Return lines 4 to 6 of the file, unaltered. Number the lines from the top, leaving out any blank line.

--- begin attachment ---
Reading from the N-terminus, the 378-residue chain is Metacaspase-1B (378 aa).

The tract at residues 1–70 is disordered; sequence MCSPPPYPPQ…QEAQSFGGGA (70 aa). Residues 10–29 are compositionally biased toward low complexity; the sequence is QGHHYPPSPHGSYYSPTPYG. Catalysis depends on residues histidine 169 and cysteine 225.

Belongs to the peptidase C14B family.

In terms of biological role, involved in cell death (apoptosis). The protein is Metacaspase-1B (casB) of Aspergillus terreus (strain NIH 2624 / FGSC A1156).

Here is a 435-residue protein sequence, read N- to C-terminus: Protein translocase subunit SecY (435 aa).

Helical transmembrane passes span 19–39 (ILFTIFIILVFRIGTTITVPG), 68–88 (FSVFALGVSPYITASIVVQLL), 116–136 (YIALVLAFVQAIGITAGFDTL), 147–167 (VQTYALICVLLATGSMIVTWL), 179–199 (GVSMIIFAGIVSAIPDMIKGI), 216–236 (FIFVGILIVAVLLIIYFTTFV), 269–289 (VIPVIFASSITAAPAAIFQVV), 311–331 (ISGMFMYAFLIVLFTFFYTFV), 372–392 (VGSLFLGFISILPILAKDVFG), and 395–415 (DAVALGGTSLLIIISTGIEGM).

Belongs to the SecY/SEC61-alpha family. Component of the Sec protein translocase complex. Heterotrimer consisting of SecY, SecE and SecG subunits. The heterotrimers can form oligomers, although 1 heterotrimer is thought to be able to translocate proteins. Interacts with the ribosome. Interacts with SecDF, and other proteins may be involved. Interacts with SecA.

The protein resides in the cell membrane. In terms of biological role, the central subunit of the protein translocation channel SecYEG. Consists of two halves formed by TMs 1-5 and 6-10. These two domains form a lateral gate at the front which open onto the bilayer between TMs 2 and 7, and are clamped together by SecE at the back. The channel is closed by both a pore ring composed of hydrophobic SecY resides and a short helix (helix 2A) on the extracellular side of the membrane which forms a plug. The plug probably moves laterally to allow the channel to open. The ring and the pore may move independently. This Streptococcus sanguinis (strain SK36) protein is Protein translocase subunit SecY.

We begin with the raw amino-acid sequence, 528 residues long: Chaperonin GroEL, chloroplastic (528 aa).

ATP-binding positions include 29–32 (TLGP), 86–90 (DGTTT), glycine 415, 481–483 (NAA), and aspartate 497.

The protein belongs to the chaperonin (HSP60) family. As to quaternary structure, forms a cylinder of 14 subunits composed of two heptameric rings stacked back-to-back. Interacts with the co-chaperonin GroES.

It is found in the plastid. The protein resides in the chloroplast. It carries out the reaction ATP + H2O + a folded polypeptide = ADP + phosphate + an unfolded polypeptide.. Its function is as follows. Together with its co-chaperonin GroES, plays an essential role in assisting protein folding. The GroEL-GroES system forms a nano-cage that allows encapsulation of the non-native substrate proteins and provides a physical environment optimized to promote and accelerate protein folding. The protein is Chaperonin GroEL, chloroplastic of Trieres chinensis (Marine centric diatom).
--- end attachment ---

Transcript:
In terms of biological role, involved in cell death (apoptosis). The protein is Metacaspase-1B (casB) of Aspergillus terreus (strain NIH 2624 / FGSC A1156).

Here is a 435-residue protein sequence, read N- to C-terminus: Protein translocase subunit SecY (435 aa).

Helical transmembrane passes span 19–39 (ILFTIFIILVFRIGTTITVPG), 68–88 (FSVFALGVSPYITASIVVQLL), 116–136 (YIALVLAFVQAIGITAGFDTL), 147–167 (VQTYALICVLLATGSMIVTWL), 179–199 (GVSMIIFAGIVSAIPDMIKGI), 216–236 (FIFVGILIVAVLLIIYFTTFV), 269–289 (VIPVIFASSITAAPAAIFQVV), 311–331 (ISGMFMYAFLIVLFTFFYTFV), 372–392 (VGSLFLGFISILPILAKDVFG), and 395–415 (DAVALGGTSLLIIISTGIEGM).